Not all of my friends have been in a mindset to share the freaked out feelings as they are going through it. I was thinking, awesome! We can talk about this! But of course everyone is different and it may take some time. It’s actually much better to talk to already married friends who have lived and survived the freak out. I’m a person who loves talking about my feelings as they happen but some people do need some space and time to process everything.

  • http://cafeaubride.blogspot.com/ Catherine

    just need to say i am loving this conversation this morning. and all the mentions of sheryl paul. THIS is why I love this community. because you get it. because i never have to sugarcoat my feelings and there is no judgement. thank you, thank you!

  • Alice

    Whew, this post came at the perfect time. I just got engaged to my man on a trip home from Scotland (where I live and he doesn’t yet) and had to leave the holidays and my wonderful guy and come home to my lonely flat and the wonderful January drizzle. Needless to say, it knocked some of the wind out of my sails, and has given me plenty of time to think and worry, and then worry about why I’m worrying. Good to know I’m still somewhat normal!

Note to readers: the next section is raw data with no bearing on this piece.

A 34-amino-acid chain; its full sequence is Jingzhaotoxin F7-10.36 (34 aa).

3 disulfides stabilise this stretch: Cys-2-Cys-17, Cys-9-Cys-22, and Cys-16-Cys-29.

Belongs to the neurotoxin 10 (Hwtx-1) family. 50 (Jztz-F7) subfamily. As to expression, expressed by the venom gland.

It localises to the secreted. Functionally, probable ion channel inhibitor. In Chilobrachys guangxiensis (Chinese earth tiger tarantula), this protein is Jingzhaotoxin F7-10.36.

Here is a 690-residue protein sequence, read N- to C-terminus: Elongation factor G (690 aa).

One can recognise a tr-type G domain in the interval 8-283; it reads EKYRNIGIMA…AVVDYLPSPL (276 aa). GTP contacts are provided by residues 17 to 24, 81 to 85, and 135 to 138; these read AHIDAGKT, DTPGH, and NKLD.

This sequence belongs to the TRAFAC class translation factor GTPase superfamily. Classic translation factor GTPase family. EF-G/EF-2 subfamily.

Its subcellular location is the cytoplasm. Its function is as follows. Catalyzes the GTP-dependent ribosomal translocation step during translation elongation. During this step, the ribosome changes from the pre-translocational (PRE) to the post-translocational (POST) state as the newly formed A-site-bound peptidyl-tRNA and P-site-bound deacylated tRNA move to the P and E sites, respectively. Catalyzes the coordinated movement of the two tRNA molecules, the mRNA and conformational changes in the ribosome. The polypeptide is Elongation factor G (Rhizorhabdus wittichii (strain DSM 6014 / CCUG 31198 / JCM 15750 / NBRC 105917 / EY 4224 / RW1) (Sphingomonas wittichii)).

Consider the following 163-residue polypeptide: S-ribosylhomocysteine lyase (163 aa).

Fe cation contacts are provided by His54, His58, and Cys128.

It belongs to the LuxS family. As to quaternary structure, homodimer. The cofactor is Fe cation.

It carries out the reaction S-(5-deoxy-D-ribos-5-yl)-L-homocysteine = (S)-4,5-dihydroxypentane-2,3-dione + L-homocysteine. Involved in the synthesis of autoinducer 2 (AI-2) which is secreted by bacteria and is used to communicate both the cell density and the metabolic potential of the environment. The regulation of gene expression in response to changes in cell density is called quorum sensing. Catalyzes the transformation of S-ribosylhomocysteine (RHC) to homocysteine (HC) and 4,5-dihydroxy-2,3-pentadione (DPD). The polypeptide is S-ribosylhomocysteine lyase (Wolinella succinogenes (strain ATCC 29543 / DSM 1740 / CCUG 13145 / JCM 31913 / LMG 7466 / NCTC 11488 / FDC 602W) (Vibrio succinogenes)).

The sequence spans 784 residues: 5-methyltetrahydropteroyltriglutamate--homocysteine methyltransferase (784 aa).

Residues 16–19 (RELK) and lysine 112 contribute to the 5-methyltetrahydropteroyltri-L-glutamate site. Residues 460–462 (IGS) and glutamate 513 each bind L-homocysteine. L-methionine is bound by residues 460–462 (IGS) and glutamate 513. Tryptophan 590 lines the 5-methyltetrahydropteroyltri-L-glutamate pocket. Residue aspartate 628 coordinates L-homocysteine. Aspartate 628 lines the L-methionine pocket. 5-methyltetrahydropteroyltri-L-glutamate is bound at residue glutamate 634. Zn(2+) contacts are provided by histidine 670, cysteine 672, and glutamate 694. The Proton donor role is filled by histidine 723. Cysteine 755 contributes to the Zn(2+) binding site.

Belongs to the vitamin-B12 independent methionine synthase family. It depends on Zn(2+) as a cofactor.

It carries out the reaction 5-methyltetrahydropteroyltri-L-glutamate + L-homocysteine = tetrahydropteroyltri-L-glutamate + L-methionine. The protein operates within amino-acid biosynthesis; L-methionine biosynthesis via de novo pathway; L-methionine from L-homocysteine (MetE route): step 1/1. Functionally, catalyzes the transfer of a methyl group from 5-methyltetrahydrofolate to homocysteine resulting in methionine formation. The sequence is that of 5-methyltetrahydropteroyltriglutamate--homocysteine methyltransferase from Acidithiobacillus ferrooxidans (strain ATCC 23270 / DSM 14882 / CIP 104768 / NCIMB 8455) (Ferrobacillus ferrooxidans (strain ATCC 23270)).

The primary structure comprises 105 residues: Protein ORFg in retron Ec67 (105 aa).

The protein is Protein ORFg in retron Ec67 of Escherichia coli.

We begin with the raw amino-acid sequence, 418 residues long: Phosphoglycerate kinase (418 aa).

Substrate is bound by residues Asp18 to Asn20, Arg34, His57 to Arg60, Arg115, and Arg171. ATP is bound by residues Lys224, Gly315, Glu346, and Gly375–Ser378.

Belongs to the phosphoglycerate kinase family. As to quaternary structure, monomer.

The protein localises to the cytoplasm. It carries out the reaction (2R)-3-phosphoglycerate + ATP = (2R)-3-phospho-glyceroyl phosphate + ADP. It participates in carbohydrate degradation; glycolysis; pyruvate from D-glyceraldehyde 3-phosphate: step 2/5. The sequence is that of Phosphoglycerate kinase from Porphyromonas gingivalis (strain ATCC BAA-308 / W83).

• Maria

    I said just that to one of my best friends who got engaged in November. I confessed that it was how I felt and she was so relieved. There really should be a card for it!

  • Katie Interlichia

    My goodness I was so freaked out when we first got engaged, but not because we were engaged, I was, and am, totally ready to marry him…but the sudden intrusion of all of our friends and family, out of love of course! But people commenting on the success of our relationship or even simple things like “you’ll be a beautiful bride” left me kind of upset…like, “what if I don’t WANT to be a beautiful bride! You don’t even know our relationship how can you say these things?!” But then a couple weeks passed, and I re-figured out that people can be happy for you, and that’s okay, and their thoughts don’t have any bearing on your relationship, and you two can make any reality for yourselves that you want, and that it doesn’t have to fit the mold that anyone else sets for you. And then it was better.

    • EF

      this this this. the intrusion point is so true. thanks for wording it katie!

    • Laura

      This was (is) me! Elated to be marrying this man. But when all the (loving, caring, well-meaning) people started asking all the questions, I had a strong irge to call off the whole thing.

  • Laura

    Oh wait, so I’m normal. Sweet Jesus and Happy New Year. Thanks for this post!

  • StillSmiling

    I. Love. This. Thank you!